Home prices in Charlotte vary greatly by zip code, with the highest appreciation just north of Uptown and the biggest depreciation in the center city. Realtors say uptown’s drop is due to smaller, less expensive condominiums driving down prices – great for young professionals and empty-nesters. Gains in North Davidson, or NoDa, are a result of that area’s transition from former blight to a creative, funky neighborhood lined with galleries and restaurants.

Charlotte’s most popular neighborhoods tend to be clustered in certain parts of the city: In Uptown, revitalization and new construction are in full swing. Residents can choose from sleek new high-rise condominiums or century-old Fourth Ward Victorians, and walk to and from work. Down time offers Broadway shows, gallery openings, cutting edge restaurants, fun taverns and clubs, outdoor concerts, museums and professional sports.

Just outside the Center City are Charlotte’s first suburbs – the grand mansions and willow-oak lined streets of Myers Park, the charming cottages of Dilworth and the funkier, younger and cheaper revitalized neighborhoods of Elizabeth, Plaza-Midwood and Cotswold.

Skip down to South Charlotte’s Ballantyne, Stonecrest and Arboretum communities and across the Union County line into Weddington and you’re in the soccer-mom suburbs.

Upscale shopping centers, great schools, golf courses and family friendly communities are the norm in this more conservative, transplant-heavy area.


Waterfront Properties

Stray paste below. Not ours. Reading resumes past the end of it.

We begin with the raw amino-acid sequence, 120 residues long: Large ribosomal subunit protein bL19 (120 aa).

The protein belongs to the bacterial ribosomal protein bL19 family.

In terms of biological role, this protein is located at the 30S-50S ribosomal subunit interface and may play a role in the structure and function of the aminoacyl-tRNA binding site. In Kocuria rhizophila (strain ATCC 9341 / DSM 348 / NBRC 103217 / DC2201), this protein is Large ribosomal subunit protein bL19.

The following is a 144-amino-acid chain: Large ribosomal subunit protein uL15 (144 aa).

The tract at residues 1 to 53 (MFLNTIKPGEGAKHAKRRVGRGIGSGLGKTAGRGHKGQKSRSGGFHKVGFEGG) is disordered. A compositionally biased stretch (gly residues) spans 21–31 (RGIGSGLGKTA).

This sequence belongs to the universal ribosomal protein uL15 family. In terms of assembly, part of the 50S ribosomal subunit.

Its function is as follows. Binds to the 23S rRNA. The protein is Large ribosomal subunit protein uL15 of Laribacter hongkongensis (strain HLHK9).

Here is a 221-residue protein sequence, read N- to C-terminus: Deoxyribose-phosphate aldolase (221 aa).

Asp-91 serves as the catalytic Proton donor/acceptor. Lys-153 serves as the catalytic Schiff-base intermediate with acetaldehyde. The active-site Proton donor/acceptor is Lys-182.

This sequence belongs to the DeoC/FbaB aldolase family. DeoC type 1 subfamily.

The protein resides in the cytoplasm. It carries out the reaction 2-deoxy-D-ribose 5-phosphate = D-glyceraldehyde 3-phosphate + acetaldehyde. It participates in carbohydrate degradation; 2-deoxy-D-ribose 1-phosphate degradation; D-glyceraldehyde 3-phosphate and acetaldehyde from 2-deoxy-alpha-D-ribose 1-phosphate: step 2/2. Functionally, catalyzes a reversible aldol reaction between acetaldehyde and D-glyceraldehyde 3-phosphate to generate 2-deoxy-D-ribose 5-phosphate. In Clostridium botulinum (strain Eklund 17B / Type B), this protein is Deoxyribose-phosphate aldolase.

Water views also remain a top draw. Lake Wylie, southwest of Charlotte, offers new communities such as The Palisades and The Sanctuary as well as renovated older homes on quiet side streets. Lake Norman, north of the city, is more developed and congested with its incorporated towns of Huntersville, Cornelius, Davidson, Denver and Mooresville.

But no matter which part of Charlotte folks call home, weekend excursions seem to take residents everywhere.


Around the City

Newcomer and TV anchor Morgan. Fogarty, for example, enjoys shopping chic stores at SouthPark Mall, watching boat traffic from the deck of T-Bones at the Lake on Lake Wylie; dancing with friends at Menage, sipping Irish imports at Ri-Ra, listening to jazz at Blue, and tailgating at Carolina Panthers NFL games.

Critics who claim Charlotte has no character or charm haven’t taken the time to discover its culture, history and, in growing pockets, funky vibe. More importantly, says Ms. Fogarty, the people in Charlotte are the jewels in the Queen City’s crown.

“You don’t have an identity based on the number of old buildings or museums you have,” she says. “Your identity is wrapped up in who lives here. Charlotte is really a cross-section of America, with people moving here from all over the country and making it their own. Part of the attraction is that it’s new and clean. It’s just waiting for people to make their imprint on it.”


About the Author

Leigh Pressley is a Charlotte-based freelance writer whose work has appeared in publications such as Southern Living, Our State, The Charlotte Observer, SouthPark Luxury Living, Lake Norman Magazine, Lake Wylie Living, Charlotte Place and Creative Loafing. She published City-Smart Guidebook: Charlotte in 1999 and two editions of Insiders’ Guide to Charlotte in 2002 and 2005. After graduating from the University of North Carolina at Chapel Hill, Leigh spent five years interviewing movie stars, traveling with rock bands, flying in hot-air balloons, scuba diving and driving NASCAR race cars as an entertainment and features reporter with the Wilmington Star-News and the Greensboro News & Record in North Carolina.

Charlotte residents love to tout the city’s accomplishments. This hang-up probably dates back hundreds of years when George Washington called it a “trifling place.” Some kudos you’re likely to hear:

The Facts about Charlotte

Be an Insider

To purchase a copy of Leigh Pressley’s ninth edition of Insiders’ Guide to Charlotte at $17.95, contact the author at 704-679-7212 or